What they all have in common, he said, is their love for Denmark, which is “among the best countries in the world”. 

“How do we drive it forward? We are trying to find an answer to that. How do we pass it on to our children in better condition than we received it?” 

Rasmussen said the party would not launch fully until after November’s local elections, but was ready to contest a parliamentary election if the ruling Social Democrats decided to call an early vote, something he said he did not expect to happen. 

Sweden’s state epidemiologist warns Swedes to be careful in “high-infection” Denmark 

After the per capita number of new coronavirus infections in Denmark in recent days overtaking that of Sweden, Sweden’s state epidemiologist Anders Tegnell has advised Swedes visiting their Nordic neighbour to be careful to maintain social distancing. 

“You need to keep [the infection rate] in mind if you go there, so that you really take with you the advice you have in Sweden to keep your distance, not stay with lots of other people, and not have the close contact that involves a risk,” he told the Expressen newspaper. 

He said Denmark’s higher infection rate was an obvious consequence of the country’s more rapid lifting of restrictions. 

“They chose to open up society relatively quickly even though they knew that there was a certain risk that the spread of infection would increase,” he said. “Because they had vaccinated the elderly and did not see that it would be that dangerous with a certain increased spread of infection.” 

Nils Strandberg Pedersen, former director for Denmark’s SSI infectious diseases agency called Tegnell’s comments “comical”. 

“It’s comical. It’s Swedish spin,” he told the BT tabloid. “Denmark has registered more infections because we test so much more than the Swedes. It’s not the same as having more people infected in the population.” 

More immigrants to Denmark are getting an education 

The education gap between first and second-generation immigrants to Denmark and people of Danish origin has fallen over the last decade, according to a story published in Politiken based on new figures from Denmark’s immigration ministry. 

An impressive 72 percent of 20 to 24-year-old first and second-generation female immigrants now completing further education of university education, compared to 58 percent in 2010.

Denmark records further 853 cases of coronavirus 

A further 853 people were diagnosed with coronavirus in the 24 hours running up to 2pm on Sunday, a rise on Saturday when 592 cases were detected, but still within the range of 600 to 1350 a day within which Denmark has been fluctuating since the start of May.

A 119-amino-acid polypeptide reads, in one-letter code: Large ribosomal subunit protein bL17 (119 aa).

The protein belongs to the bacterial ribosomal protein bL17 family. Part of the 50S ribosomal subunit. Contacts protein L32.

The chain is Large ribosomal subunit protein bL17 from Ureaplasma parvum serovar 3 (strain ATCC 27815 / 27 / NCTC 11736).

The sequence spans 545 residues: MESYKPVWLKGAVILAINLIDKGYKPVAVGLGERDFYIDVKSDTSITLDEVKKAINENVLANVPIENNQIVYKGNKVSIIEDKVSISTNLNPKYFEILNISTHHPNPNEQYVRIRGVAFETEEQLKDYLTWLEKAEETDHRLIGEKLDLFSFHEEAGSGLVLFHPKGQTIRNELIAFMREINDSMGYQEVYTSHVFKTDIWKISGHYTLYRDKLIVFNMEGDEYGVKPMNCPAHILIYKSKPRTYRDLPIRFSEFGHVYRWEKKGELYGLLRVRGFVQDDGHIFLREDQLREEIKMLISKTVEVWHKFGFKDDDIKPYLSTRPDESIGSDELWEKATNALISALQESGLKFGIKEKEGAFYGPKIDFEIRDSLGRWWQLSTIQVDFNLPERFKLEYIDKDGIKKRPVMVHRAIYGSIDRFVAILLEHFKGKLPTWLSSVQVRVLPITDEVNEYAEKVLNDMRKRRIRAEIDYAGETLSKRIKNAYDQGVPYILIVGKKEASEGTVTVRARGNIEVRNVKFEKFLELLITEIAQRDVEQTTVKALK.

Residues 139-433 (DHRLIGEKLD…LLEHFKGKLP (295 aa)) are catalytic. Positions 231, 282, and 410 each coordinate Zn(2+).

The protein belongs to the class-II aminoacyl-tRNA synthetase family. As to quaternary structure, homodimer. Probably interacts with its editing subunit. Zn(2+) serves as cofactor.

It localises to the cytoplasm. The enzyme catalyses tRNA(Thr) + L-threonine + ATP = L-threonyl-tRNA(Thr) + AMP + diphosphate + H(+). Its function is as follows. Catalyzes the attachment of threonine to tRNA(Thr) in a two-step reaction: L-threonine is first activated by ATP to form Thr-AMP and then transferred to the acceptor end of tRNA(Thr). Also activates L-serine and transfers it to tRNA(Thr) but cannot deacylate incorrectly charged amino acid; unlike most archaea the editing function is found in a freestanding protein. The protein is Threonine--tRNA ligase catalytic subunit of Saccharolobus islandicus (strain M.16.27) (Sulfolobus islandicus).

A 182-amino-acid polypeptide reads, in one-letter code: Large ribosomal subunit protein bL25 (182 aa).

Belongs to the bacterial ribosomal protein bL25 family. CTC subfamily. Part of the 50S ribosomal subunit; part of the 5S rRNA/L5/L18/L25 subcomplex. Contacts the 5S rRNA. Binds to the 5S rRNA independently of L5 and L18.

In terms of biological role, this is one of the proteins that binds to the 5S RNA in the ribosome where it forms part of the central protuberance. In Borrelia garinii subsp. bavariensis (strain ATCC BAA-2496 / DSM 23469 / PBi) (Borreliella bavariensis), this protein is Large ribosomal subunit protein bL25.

Thorkild Sørensen, professor emeritus of epidemiology at the University of Copenhagen, told Ritzau that the sunny summer weather was allowing people to meet outside, and vaccinations were having an impact, allowing Denmark to open up without a surge in infections.

On Sunday morning, 138 people were being treated for coronavirus in Denmark’s hospitals, up four from Saturday, or whom 29 were in intensive care. 

Some 40.4 percent of the population has now received at least one dose of vaccine and 23.2 percent have received both doses. 

Sunny summer weather expected in Denmark this week 

Denmark is expected to have warm sunny weather with temperatures of 18C to 23C, with blue skies and little rain, Danish Meteorological Institute said on Monday. 

“This week looks really nice and summery, and it will be mostly dry weather most of the time,” Anja Bodholdt, a meteorologist at the institute told Ritzau on Monday.  “The only exception is Monday, when people in Jutland and Funen might wake up to scattered showers that move east during the day.” 

Danish property market show signs of cooling 

The number of houses being put on the market fell again in May, according to new figures released from Home, one of Denmark’s largest online estate agents. 

According to Bjørn Tangaa Sillemann, an analyst at Danske Bank, the figures suggest that momentum is seeping out of what has been a “scorching” market over the last year, although he said it was unlikely prices would actually fall. 
“Although demand seems to be declining, it is still high, and when interest declines, it can also make it less attractive to put your home up for sale than it has been recently,” he said.
At Home, 5.1 percent fewer houses were put on the market in May, while the number of apartments put on the market fell 9 percent, and the number of sales fell by 2.1 and 5.7 percent respectively.